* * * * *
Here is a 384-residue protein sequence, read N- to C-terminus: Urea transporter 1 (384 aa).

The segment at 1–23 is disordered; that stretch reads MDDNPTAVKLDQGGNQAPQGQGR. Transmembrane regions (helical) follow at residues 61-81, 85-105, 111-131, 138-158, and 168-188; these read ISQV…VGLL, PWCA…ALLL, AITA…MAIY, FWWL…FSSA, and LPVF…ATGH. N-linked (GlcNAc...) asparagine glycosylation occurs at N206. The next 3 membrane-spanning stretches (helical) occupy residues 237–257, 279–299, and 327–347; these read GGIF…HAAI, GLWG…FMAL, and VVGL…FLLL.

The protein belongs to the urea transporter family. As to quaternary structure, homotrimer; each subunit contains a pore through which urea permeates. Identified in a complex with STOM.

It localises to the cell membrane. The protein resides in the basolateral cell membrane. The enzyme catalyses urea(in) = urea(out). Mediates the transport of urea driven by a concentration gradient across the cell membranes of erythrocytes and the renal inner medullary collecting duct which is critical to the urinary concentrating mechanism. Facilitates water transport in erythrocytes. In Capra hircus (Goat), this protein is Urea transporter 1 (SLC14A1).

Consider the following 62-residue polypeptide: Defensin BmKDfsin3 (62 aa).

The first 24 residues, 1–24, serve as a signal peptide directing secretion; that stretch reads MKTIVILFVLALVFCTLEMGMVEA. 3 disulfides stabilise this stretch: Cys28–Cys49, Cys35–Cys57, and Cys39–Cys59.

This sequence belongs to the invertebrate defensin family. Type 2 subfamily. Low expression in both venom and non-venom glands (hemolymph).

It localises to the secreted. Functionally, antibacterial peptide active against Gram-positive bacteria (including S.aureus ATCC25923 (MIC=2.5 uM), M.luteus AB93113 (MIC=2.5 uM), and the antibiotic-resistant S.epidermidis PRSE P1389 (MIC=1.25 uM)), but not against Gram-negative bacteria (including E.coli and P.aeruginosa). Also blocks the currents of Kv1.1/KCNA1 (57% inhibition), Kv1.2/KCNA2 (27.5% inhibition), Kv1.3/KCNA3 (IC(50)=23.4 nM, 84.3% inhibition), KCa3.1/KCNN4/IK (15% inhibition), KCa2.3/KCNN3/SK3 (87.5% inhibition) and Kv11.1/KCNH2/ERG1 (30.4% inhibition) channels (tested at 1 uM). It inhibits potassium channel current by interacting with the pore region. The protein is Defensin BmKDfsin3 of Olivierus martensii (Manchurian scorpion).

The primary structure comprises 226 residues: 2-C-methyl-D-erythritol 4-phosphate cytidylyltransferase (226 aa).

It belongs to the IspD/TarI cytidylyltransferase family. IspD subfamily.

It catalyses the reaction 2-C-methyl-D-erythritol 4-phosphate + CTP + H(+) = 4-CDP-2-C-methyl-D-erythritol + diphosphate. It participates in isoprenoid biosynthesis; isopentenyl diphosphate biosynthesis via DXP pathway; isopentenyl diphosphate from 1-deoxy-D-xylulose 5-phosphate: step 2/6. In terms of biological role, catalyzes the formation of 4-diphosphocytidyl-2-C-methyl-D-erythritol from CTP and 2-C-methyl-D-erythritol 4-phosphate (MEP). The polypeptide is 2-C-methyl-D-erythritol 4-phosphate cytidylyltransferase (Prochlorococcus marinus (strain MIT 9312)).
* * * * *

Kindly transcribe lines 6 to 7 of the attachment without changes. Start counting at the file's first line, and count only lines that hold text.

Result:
The first 24 residues, 1–24, serve as a signal peptide directing secretion; that stretch reads MKTIVILFVLALVFCTLEMGMVEA. 3 disulfides stabilise this stretch: Cys28–Cys49, Cys35–Cys57, and Cys39–Cys59.

This sequence belongs to the invertebrate defensin family. Type 2 subfamily. Low expression in both venom and non-venom glands (hemolymph).